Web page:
By Sharon Stiller
Is Irresistible Attraction Grounds for Firing?
I cannot count the number of friends I have had over the years who would have given their eyeteeth to be "irresistible." But now, in view of an Iowa Court's ruling, it is doubtful that being irresistible is a blessing.
Plaintiff Melissa Nelson had worked for a dentist, James Knight, for more than ten years, when he developed a crush on her. They began to text each other on both work and personal matters, outside the workplace. Knight admitted making racy comments, including responding to Nelson's statement about her infrequent sex life, "that's like having a Lamborghini in the garage and never driving it." But Nelson never complained about the banter, and she never alleged that she was sexually harassed.
Apparently, the only person who did not like the relationship was Knight's wife, who also worked for him. Once she discovered the text messages, the wife insisted that Knight fire Nelson. He did fire her. Nelson sued, claiming that the firing was discriminatory, because of her gender.
The public was waiting greedily for the result of the case when, to their surprise, the all male panel of judges upheld dismissal of the lawsuit, ruling that the dentist did not break the law in firing the employee. For those of you who read the September/October RBA Chamber Newsletter article on "Workplace Sexual Harassment: Taking a Second Look at Title VII," the question was, "how could that be"?
The answer is simple; the judges were following existing case law. First, Nelson argued that she would not have been terminated except for her gender. But, the gender protection provided by the antidiscrimination laws only covers discrimination caused by gender, not adverse employment action because of a perceived threat to Dr. Knight's marriage.
In other words, Nelson was not fired because she was a woman; she was fired because Dr. Knight's wife perceived her to be a threat to the marriage. The court determined that an employer does not engage in unlawful gender discrimination by discharging a female employee who is involved in a consensual relationship that has triggered personal jealousy. There is a long line of cases, including some from New York, holding that when an employee consensually engages in flirtatious behavior or consensual sexual behavior, the anti-discrimination laws are not implicated because the conduct is welcome. In fact, the New York courts had ruled in just that manner more than a decade ago. In that case, Mauro v. Orville, an attorney had an intimate affair with his office manager. He separated from his wife, but when he and his wife chose to reconcile, the wife demanded that Attorney Orville fire the office manager. When he fired her, she sued for gender discrimination and sexual harassment. The Court dismissed the case, holding that firing an employee because of a failed voluntary sexual relationship is neither gender discrimination nor sexual harassment.
But, Nelson argued in the Iowa case, she had not engaged in a voluntary intimate relationship with Knight. To the contrary, the only reason why she was fired, was because he was afraid he might not be able to control himself enough to avoid a future relationship. Thus, the Iowa court had to answer the next generation question, which was whether an employee who has not engaged in flirtatious conduct may lawfully be terminated because her boss views her to be an irresistible attraction. Nelson argued that any termination because of a boss's physical interest in an employee must be gender discrimination, because the employee's sex is implicated by the nature of the termination. The Court disagreed. While the decision may have been unfair, the law does not protect against decisions that are simply unfair. Instead, it protects against discrimination because of a protected category such as gender. In this case, the decision was based on the wife's jealousy, not Nelson's gender.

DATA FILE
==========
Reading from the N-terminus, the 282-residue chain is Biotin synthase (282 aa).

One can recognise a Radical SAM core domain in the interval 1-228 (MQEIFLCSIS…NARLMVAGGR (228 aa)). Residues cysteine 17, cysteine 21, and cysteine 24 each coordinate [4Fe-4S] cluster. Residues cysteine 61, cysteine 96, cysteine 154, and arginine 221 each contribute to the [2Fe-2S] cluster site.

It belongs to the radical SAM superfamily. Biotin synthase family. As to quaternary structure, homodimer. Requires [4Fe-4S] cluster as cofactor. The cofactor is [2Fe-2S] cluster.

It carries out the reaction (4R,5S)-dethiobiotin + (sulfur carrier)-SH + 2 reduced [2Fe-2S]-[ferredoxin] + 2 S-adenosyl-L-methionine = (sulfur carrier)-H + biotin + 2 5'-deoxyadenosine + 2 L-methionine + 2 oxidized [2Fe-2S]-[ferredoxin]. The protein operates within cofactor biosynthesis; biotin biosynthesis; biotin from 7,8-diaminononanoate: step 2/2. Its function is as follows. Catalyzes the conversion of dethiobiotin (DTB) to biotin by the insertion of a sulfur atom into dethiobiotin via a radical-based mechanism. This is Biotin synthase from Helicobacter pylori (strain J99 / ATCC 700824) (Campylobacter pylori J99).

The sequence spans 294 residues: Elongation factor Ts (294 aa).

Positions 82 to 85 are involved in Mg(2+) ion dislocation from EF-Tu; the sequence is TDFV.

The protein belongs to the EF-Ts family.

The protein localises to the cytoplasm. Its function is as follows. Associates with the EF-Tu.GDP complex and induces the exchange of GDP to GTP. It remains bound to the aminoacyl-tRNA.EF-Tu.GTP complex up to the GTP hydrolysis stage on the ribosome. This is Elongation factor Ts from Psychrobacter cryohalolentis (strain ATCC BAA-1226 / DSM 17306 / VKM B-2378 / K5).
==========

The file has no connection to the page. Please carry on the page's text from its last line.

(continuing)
The court pointed out that the determination might be different if the employer repeatedly took adverse action against persons of a particular gender because of alleged personal relationship issues, or if the employer made gender stereotypes. Here, it was an isolated situation, where Mrs. Knight viewed Nelson as a threat to her marriage.
Last, the Court found that the conduct did not constitute sexual harassment. Sexual harassment is only actionable if it is unwelcome sexual conduct. Here, there was no evidence that Nelson was forced to submit to sexually based harassment as a condition of employment. Instead, Dr. Knight made an isolated decision to terminate Nelson before any hostile work environment occurred.
While at first glance, the public was aghast that Nelson had no recourse for her firing, an analysis demonstrates that the Court was likely correct, given the current status of the law. But Nelson was not without remedy. Instead of accepting her boss's comments, she had the option of complaining about his conduct if she truly didn't like it. And if she complained and it continued, or if she was fired for complaining, her conduct would likely have been protected. In sum, while Knight thought he could not help himself in the face of the irresistible Nelson, Nelson had other options available to her which would have offered her some protection under the law. Nonetheless, one must question whether it is desirable to aspire to be "irresistible".
Sharon Stiller directs the employment law practice and the Rochester office for Abrams, Fensterman, Fensterman, Eisman, Formato, Ferrara, & Einiger, LLP, with offices in Rochester, Long Island, Manhattan and Brooklyn. She is also the author of "Employment Law in New York", published by West/Thomson Reuters.
This was originally published by Rochester Business Alliance. Distribution or re-transmission without written consent of the copyright owner is prohibited.
To view the article in the Chamber Newsletter, click HERE.